Fianna Fáil leader Micheál Martin has called for the reintroduction of town councils, saying they should never have been abolished in the first place.
He said the removal of the democratic structures ended up having only “a minuscule fiscal impact”, even though the move had been proposed as a cost-saving measure.
In actual fact, he said, the change resulted in the devastation of civic participation right across the country – and now local Government reform is needed.
“The slash and burn approach taken by Minister Phil Hogan in dealing with town councils, or the 'bigger is better' philosophy that drove on the Smiddy report here in Cork, is not the way forward,” said Deputy Martin, speaking last night at the Centre for Local and Regional Governance conference in UCC.
“Nor is the proposed arbitrary boundary change to historic and ingrained county identities a sustainable route. These measures will only further distance people from their Government.” By way of a solution, Fianna Fáil has submitted a bill to Dáil Eireann with the aim of establishing a commission tasked with setting out a new town council structure.
“Up until the abolition of town councils, there were 1,627 elected local government members in Ireland. The average population per councillor in Ireland was 2,815 people. This was the highest proportion in the EU,” said Deputy Martin.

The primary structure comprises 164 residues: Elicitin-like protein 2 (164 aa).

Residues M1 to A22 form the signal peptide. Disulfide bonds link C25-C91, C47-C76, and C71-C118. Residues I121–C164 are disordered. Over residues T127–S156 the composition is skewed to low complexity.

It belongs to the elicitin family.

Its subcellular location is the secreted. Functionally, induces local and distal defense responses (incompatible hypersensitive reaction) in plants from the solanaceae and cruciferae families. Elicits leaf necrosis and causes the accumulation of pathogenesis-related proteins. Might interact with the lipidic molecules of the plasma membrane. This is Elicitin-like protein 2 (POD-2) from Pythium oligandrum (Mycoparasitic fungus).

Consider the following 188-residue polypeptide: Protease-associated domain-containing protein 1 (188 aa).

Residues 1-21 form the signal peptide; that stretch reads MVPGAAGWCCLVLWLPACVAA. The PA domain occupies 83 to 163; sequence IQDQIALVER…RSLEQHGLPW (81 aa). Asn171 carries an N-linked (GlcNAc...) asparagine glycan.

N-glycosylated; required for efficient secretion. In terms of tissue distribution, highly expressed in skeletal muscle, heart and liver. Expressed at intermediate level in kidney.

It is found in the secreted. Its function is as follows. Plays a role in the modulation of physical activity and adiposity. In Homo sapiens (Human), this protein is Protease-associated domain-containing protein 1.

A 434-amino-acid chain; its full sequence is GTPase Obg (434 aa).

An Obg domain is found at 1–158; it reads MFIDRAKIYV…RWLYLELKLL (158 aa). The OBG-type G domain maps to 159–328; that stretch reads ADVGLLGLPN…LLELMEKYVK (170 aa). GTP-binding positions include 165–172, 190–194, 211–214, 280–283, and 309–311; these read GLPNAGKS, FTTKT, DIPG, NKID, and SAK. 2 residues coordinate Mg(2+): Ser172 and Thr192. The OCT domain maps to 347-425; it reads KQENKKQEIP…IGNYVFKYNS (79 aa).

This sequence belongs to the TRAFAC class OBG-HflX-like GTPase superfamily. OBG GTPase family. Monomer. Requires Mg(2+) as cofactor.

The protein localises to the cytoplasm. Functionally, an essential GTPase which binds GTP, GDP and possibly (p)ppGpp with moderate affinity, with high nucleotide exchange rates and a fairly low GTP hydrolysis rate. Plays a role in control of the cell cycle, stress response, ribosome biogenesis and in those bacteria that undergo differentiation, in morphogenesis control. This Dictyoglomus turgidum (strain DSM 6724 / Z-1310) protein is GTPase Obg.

The party leader said the abolition of these councils effectively slashed Ireland's democratic representation.
“Fianna Fáil has put forward a suite of measures to reshape our local government structures and empower communities and citizens across Ireland,” he said.
“This bill initiates a commission to set out the details of what areas should be covered, the powers of such councils and their financial resources. The goal of that bill is to put before the Oireachtas a new Town Council system based on objective criteria that will restore a tier of governance that has played an important role in many parts of the country.” Mr Martin said the current Government is to publish a review of local government by the middle of this year but said the country needs more than this “if we want to strengthen our democratic institutions” and called for legislative action.
In addition to the restoration of town councils, Fianna Fáil is advocating for a new community council model in areas not covered by a town council – municipal areas with a population of less than 7,500.
“This system, operated on a voluntary participation basis and with no expenses related to representation, forms the bedrock and first tier of our vision for a new local government structure,” said Deputy Martin.
“Another important innovation which will help to address the gap between citizen and state is the idea of Directly Elected Mayors. With such a role, Citizens in our cities can identify clearly with their local champion, fighting their corner. They provide direct accountability and leadership on key issues. Properly set out they can help ensure our cities are drivers for economic growth.” He said the challenge to restore trust in civic participation is “immense” but said we need to tap into that local sense of pride and identity and give power to local communities to know what is best for their area.